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  • of swords worn on ceremonial occasions, the ishime (stone-pitting) orjimigaki (polished) styles being considered less aristocratic.

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  • ii., Ceremonial Institutions, 1879, Political Institutions, 1882; vol.

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  • ETIQUETTE, a term for ceremonial usage, the rules of behaviour observed in society, more particularly the formal rules of ceremony to be observed at court functions, &c., the procedure, especially with regard to precedence and promotions in an organized body or society.

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  • The development of meaning in French from a label to ceremonial rules is not difficult in itself, but, as the New English Dictionary points out, the history has not been clearly established.

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  • This metre was employed in ritual hymns, which seem to have assumed definite shapes out of the exclamations of a primitive priesthood engaged in a rude ceremonial dance.

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  • All-important, too, is the order of ceremonial and the formula of prayer: a mistake or omission or an unpropitious interruption may vitiate the whole ritual, and though such misfortunes may occasionally be expiated by the additional offering of a piaculum, in more serious cases the whole ceremony must be recommenced ab initio.

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  • Their presence is typical of that of the whole people, and the private citizen is required to do no more on festival days than a ceremonial abstinence from work.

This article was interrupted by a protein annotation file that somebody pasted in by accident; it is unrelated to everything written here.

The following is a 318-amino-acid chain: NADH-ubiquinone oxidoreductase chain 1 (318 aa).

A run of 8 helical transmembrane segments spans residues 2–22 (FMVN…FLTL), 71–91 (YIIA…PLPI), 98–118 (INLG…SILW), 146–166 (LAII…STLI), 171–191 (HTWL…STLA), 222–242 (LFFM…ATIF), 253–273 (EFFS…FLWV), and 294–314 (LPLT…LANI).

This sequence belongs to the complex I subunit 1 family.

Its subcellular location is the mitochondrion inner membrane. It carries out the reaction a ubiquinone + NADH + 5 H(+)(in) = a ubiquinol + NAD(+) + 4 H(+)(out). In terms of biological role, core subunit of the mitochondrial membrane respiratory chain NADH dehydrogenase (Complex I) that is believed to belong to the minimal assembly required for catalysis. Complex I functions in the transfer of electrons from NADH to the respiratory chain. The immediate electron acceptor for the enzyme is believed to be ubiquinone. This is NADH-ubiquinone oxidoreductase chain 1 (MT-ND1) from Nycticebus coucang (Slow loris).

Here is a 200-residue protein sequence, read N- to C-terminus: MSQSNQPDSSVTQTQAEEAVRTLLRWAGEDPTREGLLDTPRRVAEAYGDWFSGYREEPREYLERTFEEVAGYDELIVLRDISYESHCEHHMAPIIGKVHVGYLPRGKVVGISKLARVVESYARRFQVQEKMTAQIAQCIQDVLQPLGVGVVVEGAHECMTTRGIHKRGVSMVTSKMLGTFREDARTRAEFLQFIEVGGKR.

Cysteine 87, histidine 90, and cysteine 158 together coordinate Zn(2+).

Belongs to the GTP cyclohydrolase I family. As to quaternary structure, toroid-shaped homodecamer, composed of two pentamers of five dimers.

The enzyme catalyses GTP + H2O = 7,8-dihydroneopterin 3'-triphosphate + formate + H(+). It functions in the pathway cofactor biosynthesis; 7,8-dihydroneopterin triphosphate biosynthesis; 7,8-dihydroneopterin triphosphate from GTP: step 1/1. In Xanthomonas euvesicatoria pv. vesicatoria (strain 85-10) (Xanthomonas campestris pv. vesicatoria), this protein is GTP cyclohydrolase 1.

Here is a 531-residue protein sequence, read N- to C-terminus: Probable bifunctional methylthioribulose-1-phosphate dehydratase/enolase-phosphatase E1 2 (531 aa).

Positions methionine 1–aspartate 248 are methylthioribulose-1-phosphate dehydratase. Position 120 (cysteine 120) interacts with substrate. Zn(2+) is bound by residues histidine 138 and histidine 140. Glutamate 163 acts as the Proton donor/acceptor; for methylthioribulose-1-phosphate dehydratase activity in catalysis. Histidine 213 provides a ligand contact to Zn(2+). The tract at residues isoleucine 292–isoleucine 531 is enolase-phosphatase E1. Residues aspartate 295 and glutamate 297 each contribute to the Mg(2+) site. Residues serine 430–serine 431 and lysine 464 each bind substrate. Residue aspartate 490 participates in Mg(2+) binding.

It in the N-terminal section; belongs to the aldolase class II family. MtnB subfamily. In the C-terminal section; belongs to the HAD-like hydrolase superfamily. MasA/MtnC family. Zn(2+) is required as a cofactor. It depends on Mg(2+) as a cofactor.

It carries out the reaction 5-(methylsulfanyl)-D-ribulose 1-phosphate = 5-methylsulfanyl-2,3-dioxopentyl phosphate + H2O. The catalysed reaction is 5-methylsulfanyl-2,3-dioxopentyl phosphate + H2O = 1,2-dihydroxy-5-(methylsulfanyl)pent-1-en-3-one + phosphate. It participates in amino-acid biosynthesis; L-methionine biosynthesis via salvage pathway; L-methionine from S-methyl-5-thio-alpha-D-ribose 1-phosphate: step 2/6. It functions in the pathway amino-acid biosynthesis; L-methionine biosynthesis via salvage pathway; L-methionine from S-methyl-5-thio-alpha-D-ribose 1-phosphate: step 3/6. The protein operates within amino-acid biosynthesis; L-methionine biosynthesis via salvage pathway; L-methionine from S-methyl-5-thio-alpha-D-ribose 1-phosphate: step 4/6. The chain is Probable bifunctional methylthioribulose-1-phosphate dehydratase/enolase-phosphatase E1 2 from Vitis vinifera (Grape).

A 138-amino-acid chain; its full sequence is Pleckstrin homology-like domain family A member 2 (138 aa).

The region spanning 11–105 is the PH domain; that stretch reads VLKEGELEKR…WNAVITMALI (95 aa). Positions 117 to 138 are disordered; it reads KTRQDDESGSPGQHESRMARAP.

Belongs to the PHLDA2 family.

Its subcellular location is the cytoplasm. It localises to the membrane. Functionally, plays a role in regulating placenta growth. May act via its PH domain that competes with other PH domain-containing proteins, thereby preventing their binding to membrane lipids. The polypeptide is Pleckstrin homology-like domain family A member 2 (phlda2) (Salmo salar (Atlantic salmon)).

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  • At the beginning of the 13th century there existed a tour des pairs which exercised judicial functions and dated possibly from the 11th century, but their prerogatives at the beginning of the 14th century appear to have been mainly ceremonial and decorative.

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  • Considerable numbers of bone or horn awls were found in the ashes, as well as fragments of pottery, but no "ceremonial" objects.

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  • He then removed to Bury St Edmunds, where he acted as lecturer for ten years, retiring when his bishop (Wren) insisted on the observance of certain ceremonial articles.

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  • For ceremonial purposes all American tribes were expert in the masquerade and dramatic apparel.

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  • Before his time instrumental music was chiefly written for the Paradiesensaal, and its melody often sacrificed vitality of idea to a ceremonial courtliness of phrase.